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5 Min. Read

Guide to Employee Mileage Reimbursement Law

Guide to Employee Mileage Reimbursement Law

Have you ever had to travel anywhere for work? If you have, did you use a company vehicle or your personal vehicle? If you used your personal vehicle, you may be entitled to get reimbursed for the mileage you drove.

But how exactly does it work? Are there laws that surround employee mileage reimbursement? Is there anything important that you need to know? While there are no federal laws that require your employer to reimburse you, some states have different rules.

There are often additional expenses that can come with using a personal vehicle for business needs. So, employers are federally required to reimburse an employee for mileage if their wages fall below minimum wage. That said, several employers have policies in place for mileage reimbursement regardless.

If you are a small business owner looking for more information around mileage reimbursement, you have come to the right place. Below you will find everything you need to know when it comes to employee mileage reimbursement laws.

Here’s What We’ll Cover:

What Is Mileage Reimbursement?

How Does Mileage Reimbursement Work?

Mileage Reimbursement Laws

Key Takeaways

What Is Mileage Reimbursement?

Simply put, if you use a personal vehicle for business-related purposes, you can get reimbursed for travel expenses. The most common expenses are things like fuel, any needed maintenance and overall vehicle depreciation. However, some employers might have policies that are set up a little differently from others.

Some businesses use a monthly flat rate if employees regularly travel for business using a private vehicle. But it’s usually a set per-mile rate. A monthly flat rate can sometimes lead to an employer overpaying for expense reimbursement.

How Does Mileage Reimbursement Work?

There are a few pieces of criteria that need to be met for mileage to get reimbursed.

The first is that the expenses need to be related to business use. So, if you are using your personal vehicle to travel for business, any fuel you use would get considered as an expense. But, any maintenance that’s needed because you went off-roading on the weekend would not count.

The second is that you must provide your employer with documentation of any expenses that you incurred within a specific period. Keep any receipts or other documents that could be used to prove any expenses.

The third is that any excess reimbursement needs to get returned to your employer within a reasonable amount of time.

Mileage Reimbursement Laws

There is no federal requirement to reimburse an employee for mileage if they use their personal vehicle for business needs. That said, there are a few legal considerations when it comes to employment law and tax law.

However, your employer is federally required to reimburse you if your net pay falls below the minimum wage. If this happens, employers could leave themselves open to lawsuits or legal penalties for not paying an employee minimum wage. Each year, the IRS sets a standard mileage reimbursement rate.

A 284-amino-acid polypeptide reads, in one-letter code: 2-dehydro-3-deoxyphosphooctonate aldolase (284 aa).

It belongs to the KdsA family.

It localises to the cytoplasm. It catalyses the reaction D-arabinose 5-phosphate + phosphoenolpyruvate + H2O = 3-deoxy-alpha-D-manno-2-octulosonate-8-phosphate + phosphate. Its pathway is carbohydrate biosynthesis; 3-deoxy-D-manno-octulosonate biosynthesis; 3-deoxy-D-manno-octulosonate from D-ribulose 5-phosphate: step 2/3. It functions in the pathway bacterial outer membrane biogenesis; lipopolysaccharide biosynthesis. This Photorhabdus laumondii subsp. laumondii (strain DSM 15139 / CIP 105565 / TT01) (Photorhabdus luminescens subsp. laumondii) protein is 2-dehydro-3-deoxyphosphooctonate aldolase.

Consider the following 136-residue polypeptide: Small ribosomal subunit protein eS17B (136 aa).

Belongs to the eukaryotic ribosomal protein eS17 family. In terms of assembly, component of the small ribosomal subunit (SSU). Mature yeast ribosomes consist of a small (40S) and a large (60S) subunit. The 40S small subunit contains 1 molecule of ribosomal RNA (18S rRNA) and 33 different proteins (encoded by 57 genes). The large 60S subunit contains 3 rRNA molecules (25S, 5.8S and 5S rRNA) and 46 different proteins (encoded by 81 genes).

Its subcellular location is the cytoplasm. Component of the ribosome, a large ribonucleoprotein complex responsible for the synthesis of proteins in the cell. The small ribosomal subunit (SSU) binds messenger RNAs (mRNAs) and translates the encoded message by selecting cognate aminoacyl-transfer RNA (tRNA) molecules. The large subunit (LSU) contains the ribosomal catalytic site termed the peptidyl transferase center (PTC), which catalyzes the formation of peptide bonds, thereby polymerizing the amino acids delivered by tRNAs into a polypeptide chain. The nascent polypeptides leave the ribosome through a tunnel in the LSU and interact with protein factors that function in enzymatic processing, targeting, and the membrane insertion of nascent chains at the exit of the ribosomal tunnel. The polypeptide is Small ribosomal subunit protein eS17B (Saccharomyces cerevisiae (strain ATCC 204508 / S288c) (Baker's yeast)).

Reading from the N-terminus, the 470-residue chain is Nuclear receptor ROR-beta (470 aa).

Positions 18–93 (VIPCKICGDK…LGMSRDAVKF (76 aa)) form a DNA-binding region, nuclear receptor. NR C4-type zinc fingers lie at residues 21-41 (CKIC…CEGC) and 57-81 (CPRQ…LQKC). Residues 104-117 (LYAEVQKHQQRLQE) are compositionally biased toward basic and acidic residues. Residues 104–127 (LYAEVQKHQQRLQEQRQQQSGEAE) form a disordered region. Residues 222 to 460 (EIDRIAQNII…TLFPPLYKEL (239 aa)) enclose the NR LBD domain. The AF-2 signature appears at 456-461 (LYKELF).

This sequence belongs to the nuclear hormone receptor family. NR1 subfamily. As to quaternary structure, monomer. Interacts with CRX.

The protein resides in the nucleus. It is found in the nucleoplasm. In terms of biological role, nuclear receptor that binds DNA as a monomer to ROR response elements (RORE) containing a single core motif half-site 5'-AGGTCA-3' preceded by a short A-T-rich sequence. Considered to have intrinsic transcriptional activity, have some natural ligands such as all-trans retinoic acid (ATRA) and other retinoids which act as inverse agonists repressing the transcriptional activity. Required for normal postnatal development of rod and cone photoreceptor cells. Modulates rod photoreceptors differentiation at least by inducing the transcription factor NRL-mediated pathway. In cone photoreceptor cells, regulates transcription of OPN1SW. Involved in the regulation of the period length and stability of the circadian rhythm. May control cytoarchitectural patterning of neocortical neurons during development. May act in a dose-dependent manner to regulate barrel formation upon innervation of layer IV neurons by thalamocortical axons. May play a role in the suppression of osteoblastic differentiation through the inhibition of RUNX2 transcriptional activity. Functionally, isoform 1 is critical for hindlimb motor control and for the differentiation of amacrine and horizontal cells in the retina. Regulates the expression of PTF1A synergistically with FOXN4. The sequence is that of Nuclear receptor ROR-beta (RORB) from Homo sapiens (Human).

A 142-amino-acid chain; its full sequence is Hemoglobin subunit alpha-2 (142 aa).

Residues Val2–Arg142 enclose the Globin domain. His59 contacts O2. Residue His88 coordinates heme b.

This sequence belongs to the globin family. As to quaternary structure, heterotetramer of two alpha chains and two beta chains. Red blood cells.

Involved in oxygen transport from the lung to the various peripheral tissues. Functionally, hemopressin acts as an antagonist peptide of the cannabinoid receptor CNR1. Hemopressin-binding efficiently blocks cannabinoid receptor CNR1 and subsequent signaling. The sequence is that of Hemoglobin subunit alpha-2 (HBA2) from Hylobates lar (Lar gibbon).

A lot of employers reimburse their employees at this rate, but it’s just an average number that’s based on data from the previous year. Another legal consideration is that mileage reimbursement can be tax-deductible. And, it’s not technically considered income so it’s not taxable.

However, sometimes mileage reimbursement could get considered compensation depending on the true expenses. Some employers decide to offer a flat rate when it comes to mileage reimbursement. This allows them to comply with any relevant employment laws.

But, if the rate is too high then it could lead to turning into taxable income for you. Which could increase payroll taxes for your employer.

Key Takeaways

It can be a difficult process to try and establish a company policy for employee mileage reimbursement. What should the rate get set at? How do you know where to start? Here are a few things to consider to help get started:

  • Understand geographic data that can affect typical driving costs
  • Find information about mileage and vehicle costs for individual drivers instead of a monthly flat-rate
  • Use mileage reimbursement software to help track any miles driven

With a flat-rate mileage reimbursement, it’s usually set at a certain amount of cents per mile driven. Some employers follow the standard rate that the IRS sets. But you can crunch some numbers to determine the mileage reimbursement rate that works best for your company.

It’s important to keep records and documentation of actual costs and mileage expenses. This can help make sure any mileage reimbursement requirements are met. Plus, it makes sure that you are compensated the right mileage rate for using a personal vehicle for business purposes.

If you aren’t sure if your company has employee mileage reimbursement or aren’t sure what the rate is, check with your employer. They can explain any specific things to keep in mind and let you know exactly how it works. That way, you can make sure that you receive the right reimbursement for any expenses incurred for work-related purposes.

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